‘Mr Speaker, when I presented my first Spending Review in 2010 and set this country on the path of living within its means, our opponents claimed that growth would be choked off, a million jobs would be lost and that inequality would rise. Every single one of those predictions have proved to be completely wrong.’
Chancellor of the Exchequer, Autumn Statement, 25 November 2015

The British Parliament has always had an ambiguous relationship to lying. Calling a fellow MP ‘a liar’ leads to immediate eviction, but lying was simply frowned on. Today, lying is the tool of choice when it comes to any government statement. The most slavish sections of the British lackey press, like the Telegraph, greeted Chancellor George Osborne’s Autumn Statement and Spending Review with the headline ‘End of Austerity’. Nothing could be further from the truth: the Conservative Party is on course to move Britain from being, in their words, a ‘high welfare, low wage economy’ to a ‘lower welfare, higher wage economy’. The ‘higher wage economy’ is Osborne’s ‘Nirvana’ of the national living wage at a paltry £7.20 an hour from next year and the chimera of unbridled economic growth that is impossible.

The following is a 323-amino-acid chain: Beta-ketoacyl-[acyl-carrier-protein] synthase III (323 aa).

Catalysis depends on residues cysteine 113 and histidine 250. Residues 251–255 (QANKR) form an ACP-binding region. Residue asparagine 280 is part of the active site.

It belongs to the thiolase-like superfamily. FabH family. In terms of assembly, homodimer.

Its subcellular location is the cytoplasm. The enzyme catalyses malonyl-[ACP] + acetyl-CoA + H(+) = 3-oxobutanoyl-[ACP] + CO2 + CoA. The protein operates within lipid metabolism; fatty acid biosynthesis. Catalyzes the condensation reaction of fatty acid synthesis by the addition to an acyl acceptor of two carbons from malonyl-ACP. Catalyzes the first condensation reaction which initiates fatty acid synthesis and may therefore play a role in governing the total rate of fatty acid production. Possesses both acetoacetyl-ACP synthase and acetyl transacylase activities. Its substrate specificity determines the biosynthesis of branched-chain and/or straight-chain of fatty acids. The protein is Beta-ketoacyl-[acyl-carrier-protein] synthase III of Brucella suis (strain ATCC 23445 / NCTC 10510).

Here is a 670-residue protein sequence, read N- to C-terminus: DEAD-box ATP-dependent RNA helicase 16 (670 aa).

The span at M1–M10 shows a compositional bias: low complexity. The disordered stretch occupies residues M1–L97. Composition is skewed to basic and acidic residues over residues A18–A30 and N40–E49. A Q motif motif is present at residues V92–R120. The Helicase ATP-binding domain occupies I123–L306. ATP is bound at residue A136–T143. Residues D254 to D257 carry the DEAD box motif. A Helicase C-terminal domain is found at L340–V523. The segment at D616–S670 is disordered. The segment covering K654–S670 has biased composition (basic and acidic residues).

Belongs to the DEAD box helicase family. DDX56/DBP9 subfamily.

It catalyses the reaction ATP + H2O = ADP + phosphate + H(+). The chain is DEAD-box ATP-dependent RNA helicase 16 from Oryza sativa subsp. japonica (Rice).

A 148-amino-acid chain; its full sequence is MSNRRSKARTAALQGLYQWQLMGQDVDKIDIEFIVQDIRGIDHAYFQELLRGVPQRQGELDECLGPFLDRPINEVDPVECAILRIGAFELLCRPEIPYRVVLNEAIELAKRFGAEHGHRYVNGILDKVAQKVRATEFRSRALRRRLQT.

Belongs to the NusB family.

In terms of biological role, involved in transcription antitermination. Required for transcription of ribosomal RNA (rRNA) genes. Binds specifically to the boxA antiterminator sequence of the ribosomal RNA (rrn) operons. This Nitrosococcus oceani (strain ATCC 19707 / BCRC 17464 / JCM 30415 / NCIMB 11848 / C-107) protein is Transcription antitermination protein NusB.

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Imperialists foster climate of fear after Paris attacks

On the evening of Friday 13 November 2015 a series of co-ordinated bomb and machine-gun attacks ripped through Paris, resulting in 130 deaths; another 350 people were admitted to hospital, many with serious injuries. The main targets were a football match and a rock concert, with additional shootings in restaurants, cafes and the street. Seven perpetrators died at the scene, apparently by detonating suicide vests they were wearing. Others allegedly involved died or were arrested during a police raid in St Denis on 18 November. Responsibility for the attacks was claimed in a communiqué purportedly issued by Islamic State (IS). Nicki Jameson reports.